UBC scientist making strong plastic alternative from grasses | Vancouver Sun

2022-10-31 16:28:21 By : Ms. Rose Xiao

Grasstic is made from the stalks of grass crops such as wheat or corn and can be used for dry goods packaging.

University of B.C. researchers have stepped up to find sustainable solutions to replace plastics, which don’t break down in the environment and can harm wildlife. Water Soluble Pva Film

UBC scientist making strong plastic alternative from grasses | Vancouver Sun

One of those innovators is PhD student Amanda Johnson.

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Johnson, who works in the department of wood science at UBC’s faculty of forestry, has created a bioplastic from agricultural crops that belong to the grass family such as wheat, corn and  oats . She only uses the stalk from these grass crops so she’s not taking away a food source, which is important as food scarcity linked to climate change becomes more of a threat.

She said they have done mechanical testing on her plastic alternative — called Grasstic — and found it is twice as strong as a plastic bag. The bioplastic is transparent, which makes it great for use in dry goods packaging such as the windows in bread bags or on pasta boxes or films over ice cream.

“Cereal grasses like wheat have long stalks which are either baled off during harvest or left in the fields. That’s a lot of material that could be up-cycled into bioplastic,”  she said in an interview Thursday ahead of a Climate Change Stories event at UBC that she spoke at in the evening.

“So, I decided to use a biopolymer in this waste to make bioplastic and  it worked. I t’s really exciting .”

Grasstic is made from a biopolymer called x ylan,  which  is abundant  in  grasses and biodegrades .

Johnson has been working on this project as part of her PhD for four years, and is driven by a passion to find sustainable materials to replace fossil fuel-based plastics that don’t break down in the environment.

Often biodegradable bags that can be purchased at stores, while compostable, are made from corn starch, which is a food source.

“I nstead of choosing corn as a starting material for the bioplastic, I’ve chosen agricultural waste — just the stalks of the wheat, corn or oat plant —  all of these cereal grasses are  a great source of this  bio polymer.”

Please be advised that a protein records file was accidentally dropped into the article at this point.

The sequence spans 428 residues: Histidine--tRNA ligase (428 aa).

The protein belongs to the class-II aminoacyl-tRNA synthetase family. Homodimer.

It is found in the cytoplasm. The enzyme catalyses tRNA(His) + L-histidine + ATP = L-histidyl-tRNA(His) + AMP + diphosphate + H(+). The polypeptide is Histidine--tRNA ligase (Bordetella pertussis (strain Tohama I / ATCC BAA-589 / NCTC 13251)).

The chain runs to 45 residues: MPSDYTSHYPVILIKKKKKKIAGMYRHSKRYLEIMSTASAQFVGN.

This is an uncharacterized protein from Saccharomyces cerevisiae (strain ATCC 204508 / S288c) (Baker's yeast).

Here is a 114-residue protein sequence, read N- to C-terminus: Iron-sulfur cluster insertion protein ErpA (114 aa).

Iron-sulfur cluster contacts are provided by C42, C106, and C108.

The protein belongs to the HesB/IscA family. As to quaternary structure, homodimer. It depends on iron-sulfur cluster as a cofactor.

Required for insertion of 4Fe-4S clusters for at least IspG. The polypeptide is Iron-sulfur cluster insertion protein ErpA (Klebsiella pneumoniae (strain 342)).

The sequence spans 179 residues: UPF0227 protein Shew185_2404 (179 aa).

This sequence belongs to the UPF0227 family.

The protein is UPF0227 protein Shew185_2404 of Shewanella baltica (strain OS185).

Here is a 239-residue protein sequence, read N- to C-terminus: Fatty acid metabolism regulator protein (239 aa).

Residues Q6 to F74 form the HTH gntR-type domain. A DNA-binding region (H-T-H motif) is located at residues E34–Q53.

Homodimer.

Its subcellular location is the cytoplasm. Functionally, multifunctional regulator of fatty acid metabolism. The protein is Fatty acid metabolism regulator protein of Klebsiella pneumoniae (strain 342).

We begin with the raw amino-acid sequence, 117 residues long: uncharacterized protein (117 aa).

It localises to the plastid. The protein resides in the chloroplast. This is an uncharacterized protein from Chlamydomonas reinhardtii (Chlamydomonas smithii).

As well, Johnson said she has tested it for biodegradation in both soil and ocean water, so even if it ended up in the environment it breaks down and does not pose a risk to wildlife.

“I’ve eaten it, you can eat it. It’s completely safe. And the process that I use to make it is completely green. I use a water-based process to get the polymer out of the plant.”

Now she is looking to partner with bio-refineries and farmers to find a large commercial source of the biopolymer she needs to make the plastic alternative.

“My heart breaks every time   I speak to someone from a paper mill   about sourcing the biopolymer and they say, ‘ O h that part  we just burn.’ I could make Grasstic out of that. ” 

Once she has that, she can scale up production. She said  Canadian food manufacturers, such as Loblaws, are   open to considering biodegradable materials that can replace single-use plastics in bakery applications or to replace materials that are difficult to source within North America, such as the clear windows on pasta and other dry good boxes. 

There are several other initiatives underway at UBC looking to rid the world of plastic.

One is led by UBC researcher Dr. Feng Jiang, who has developed a cellulose film from wood pulp. Meanwhile, two new UBC startups are battling plastic pollution. Bioform Technologies has created a compostable bioplastic from kelp and wood fibre, while A2O Advanced Materials has developed a new chemical compound that can prolong the life of industrial materials. 

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UBC scientist making strong plastic alternative from grasses | Vancouver Sun

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